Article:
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December 13, 2012
Re: No bounds checking for dynamic arrays at compile time?
On 12/13/2012 1:38 AM, bearophile wrote:
> To spot at compile-time situations like:
>
>
> void main() {
>      int[5] x;
>      x[$] = 1;
>      enum size_t n = 2;
>      x[$ + n] = 2;
> }

The compiler does that already.


> void main() {
>      int[] x = new int[5];
>      x[$] = 1; // easy
>      x[x.length] = 1; // idem
>      enum size_t n = 2;
>      x[$ + n] = 2; // not too much hard if n is unsigned
>      x[x.length + n] = 2; // idem
> }

I just don't see the point in adding flow analysis for that, and it'll ding you 
at runtime anyway. There are a lot more interesting things that flow analysis 
can do.
December 13, 2012
Re: No bounds checking for dynamic arrays at compile time?
On Thursday, 13 December 2012 at 09:38:18 UTC, bearophile wrote:
>
> From my usages of a lint tool in C, that's able to perform that 
> flow analysis, I have seen that it spots several out of array 
> bound mistakes in the code statically.
>
> [SNIP]
>
> Bye,
> bearophile

I guess you still have to keep in mind that in C, out of bounds 
access is undefined behavior, and may not error during run-time. 
This makes out of bounds access a real bane to find C,  and tons 
(excessive?) effort have been expanded to avoid it.

In comparison, D will assert on the first out of bounds access, 
and you'll immediately see where the problem lies, with no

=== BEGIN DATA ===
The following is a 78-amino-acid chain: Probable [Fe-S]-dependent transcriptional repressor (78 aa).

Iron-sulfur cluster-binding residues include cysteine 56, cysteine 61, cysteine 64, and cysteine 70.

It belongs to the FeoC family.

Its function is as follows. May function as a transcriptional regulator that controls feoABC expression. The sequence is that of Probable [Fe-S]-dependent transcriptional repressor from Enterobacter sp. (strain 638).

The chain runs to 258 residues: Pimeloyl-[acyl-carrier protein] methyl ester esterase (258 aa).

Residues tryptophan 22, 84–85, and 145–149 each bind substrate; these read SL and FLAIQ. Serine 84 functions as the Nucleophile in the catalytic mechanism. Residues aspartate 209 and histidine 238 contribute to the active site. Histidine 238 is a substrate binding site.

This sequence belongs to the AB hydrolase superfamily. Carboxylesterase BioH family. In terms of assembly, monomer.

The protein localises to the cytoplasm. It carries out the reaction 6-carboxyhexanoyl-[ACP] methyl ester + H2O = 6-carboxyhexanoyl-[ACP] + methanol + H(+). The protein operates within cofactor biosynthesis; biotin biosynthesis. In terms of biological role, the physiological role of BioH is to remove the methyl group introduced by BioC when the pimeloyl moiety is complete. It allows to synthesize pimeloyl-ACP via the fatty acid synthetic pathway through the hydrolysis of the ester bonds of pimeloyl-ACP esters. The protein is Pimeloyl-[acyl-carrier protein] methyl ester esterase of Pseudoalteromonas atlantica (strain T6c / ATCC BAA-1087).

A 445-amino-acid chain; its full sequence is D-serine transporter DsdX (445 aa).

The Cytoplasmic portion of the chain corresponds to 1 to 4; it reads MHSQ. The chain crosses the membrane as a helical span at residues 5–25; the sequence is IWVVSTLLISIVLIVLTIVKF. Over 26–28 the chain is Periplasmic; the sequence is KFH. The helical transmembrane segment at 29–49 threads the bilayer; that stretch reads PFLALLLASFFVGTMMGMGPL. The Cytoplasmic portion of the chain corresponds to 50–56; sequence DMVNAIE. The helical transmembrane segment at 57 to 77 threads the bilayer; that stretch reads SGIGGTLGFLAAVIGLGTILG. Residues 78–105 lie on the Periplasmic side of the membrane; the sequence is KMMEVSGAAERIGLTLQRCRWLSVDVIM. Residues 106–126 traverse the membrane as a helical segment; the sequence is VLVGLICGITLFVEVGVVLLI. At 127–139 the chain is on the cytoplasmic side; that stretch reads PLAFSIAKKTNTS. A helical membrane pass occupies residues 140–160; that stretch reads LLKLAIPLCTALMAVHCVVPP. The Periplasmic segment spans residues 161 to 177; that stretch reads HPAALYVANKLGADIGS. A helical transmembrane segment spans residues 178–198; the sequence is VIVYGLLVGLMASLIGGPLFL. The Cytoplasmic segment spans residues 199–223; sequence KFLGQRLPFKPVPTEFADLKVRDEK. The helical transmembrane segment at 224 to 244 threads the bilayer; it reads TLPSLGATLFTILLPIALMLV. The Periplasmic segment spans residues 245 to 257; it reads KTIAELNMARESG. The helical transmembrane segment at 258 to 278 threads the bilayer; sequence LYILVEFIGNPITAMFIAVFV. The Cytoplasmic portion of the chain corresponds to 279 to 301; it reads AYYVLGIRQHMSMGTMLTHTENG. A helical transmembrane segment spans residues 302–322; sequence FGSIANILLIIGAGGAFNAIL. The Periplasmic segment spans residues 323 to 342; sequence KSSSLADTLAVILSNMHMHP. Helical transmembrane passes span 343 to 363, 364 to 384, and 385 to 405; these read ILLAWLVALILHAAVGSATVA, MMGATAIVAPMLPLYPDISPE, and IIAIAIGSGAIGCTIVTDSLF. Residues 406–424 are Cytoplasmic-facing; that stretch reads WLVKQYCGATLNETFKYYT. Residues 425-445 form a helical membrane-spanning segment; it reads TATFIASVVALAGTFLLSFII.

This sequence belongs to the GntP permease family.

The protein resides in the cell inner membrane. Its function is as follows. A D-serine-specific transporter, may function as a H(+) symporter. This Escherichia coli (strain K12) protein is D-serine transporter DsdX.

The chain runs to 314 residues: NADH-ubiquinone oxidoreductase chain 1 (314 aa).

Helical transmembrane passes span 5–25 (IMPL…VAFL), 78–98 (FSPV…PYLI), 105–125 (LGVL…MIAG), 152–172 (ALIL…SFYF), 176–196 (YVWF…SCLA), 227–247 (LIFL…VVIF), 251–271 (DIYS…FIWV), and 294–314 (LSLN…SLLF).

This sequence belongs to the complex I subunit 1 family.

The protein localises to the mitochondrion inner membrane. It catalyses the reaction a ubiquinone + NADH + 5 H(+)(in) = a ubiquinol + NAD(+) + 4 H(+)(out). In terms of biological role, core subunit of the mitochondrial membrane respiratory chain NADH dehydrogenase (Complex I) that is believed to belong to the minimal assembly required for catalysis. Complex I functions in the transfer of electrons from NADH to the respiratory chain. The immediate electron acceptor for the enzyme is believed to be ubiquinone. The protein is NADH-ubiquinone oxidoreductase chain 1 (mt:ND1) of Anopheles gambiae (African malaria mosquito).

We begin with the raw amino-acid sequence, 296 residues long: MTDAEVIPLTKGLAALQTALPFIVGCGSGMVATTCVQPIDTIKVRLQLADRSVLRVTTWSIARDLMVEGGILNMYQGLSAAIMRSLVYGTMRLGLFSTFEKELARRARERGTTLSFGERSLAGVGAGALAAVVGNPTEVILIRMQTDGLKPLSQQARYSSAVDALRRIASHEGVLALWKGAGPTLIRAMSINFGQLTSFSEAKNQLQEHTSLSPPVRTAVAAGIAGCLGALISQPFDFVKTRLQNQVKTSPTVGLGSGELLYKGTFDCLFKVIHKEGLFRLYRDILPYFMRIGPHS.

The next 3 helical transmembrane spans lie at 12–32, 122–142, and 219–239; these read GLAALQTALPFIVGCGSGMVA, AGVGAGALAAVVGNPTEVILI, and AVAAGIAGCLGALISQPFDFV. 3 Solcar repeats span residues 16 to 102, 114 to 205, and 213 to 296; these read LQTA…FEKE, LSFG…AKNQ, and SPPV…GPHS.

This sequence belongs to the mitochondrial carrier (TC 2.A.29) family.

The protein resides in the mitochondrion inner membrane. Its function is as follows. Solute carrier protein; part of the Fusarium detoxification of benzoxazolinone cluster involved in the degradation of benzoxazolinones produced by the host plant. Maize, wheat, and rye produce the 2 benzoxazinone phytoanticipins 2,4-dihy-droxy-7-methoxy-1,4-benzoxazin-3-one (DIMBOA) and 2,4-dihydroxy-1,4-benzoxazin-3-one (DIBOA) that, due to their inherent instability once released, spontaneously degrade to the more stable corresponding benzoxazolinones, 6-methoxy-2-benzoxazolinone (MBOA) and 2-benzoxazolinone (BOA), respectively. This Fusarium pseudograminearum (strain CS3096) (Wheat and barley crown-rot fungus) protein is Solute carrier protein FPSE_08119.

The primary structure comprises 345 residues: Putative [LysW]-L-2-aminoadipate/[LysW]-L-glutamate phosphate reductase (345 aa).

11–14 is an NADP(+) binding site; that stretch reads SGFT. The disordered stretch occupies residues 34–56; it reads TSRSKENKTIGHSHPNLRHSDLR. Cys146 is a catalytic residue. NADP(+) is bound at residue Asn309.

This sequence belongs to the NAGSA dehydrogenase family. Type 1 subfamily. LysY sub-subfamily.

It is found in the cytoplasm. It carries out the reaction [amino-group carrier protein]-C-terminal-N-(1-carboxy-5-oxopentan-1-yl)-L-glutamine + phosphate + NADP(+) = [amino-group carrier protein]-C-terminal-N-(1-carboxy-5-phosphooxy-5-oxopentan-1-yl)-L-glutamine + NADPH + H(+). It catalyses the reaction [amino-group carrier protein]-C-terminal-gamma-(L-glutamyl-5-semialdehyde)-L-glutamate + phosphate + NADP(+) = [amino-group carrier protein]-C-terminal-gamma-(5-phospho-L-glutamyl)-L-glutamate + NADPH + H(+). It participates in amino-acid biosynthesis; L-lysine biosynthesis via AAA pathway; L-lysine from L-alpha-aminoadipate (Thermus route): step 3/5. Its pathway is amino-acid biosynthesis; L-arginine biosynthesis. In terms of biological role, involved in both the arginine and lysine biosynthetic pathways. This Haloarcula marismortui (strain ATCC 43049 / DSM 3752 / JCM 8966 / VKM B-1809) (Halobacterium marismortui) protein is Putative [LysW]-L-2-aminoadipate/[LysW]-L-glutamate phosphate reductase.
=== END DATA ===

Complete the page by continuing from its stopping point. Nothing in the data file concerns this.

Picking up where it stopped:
undefined behavior or whatnot.

While I wouldn't disagree that having the compiler do it 
statically would be a good thing, it's not as critically needed 
as it would be in C.

I guess I'm just saying the "cost to payback" ratio is not as 
high as in C.
December 13, 2012
Re: No bounds checking for dynamic arrays at compile time?
Walter Bright:

>> void main() {
>>     int[5] x;
>>     x[$] = 1;
>>     enum size_t n = 2;
>>     x[$ + n] = 2;
>> }
>
> The compiler does that already.

I am compiling that little program with

dmd -w test.d

And I see no compilation errors.

See also here, it gives a run-time error:
http://dpaste.dzfl.pl/a62a10aa


>> void main() {
>>     int[] x = new int[5];
>>     x[$] = 1; // easy
>>     x[x.length] = 1; // idem
>>     enum size_t n = 2;
>>     x[$ + n] = 2; // not too much hard if n is unsigned
>>     x[x.length + n] = 2; // idem
>> }
>
> I just don't see the point in adding flow analysis for that,

I think that doesn't require flow analysis.


> and it'll ding you at runtime anyway.

This thread is about spotting mistakes at compile-time, that is 
one of the main advantages of having a static typing in the first 
place.

Bye,
bearophile
December 13, 2012
Re: No bounds checking for dynamic arrays at compile time?
On 12/13/2012 2:40 AM, bearophile wrote:
> Walter Bright:
>
>>> void main() {
>>>     int[5] x;
>>>     x[$] = 1;
>>>     enum size_t n = 2;
>>>     x[$ + n] = 2;
>>> }
>>
>> The compiler does that already.
>
> I am compiling that little program with
>
> dmd -w test.d
>
> And I see no compilation errors.

Well, it should for those cases.


> See also here, it gives a run-time error:
> http://dpaste.dzfl.pl/a62a10aa
>
>
>>> void main() {
>>>     int[] x = new int[5];
>>>     x[$] = 1; // easy
>>>     x[x.length] = 1; // idem
>>>     enum size_t n = 2;
>>>     x[$ + n] = 2; // not too much hard if n is unsigned
>>>     x[x.length + n] = 2; // idem
>>> }
>>
>> I just don't see the point in adding flow analysis for that,
>
> I think that doesn't require flow analysis.

Yeah, it does, unless you care to put in the compiler a long list of special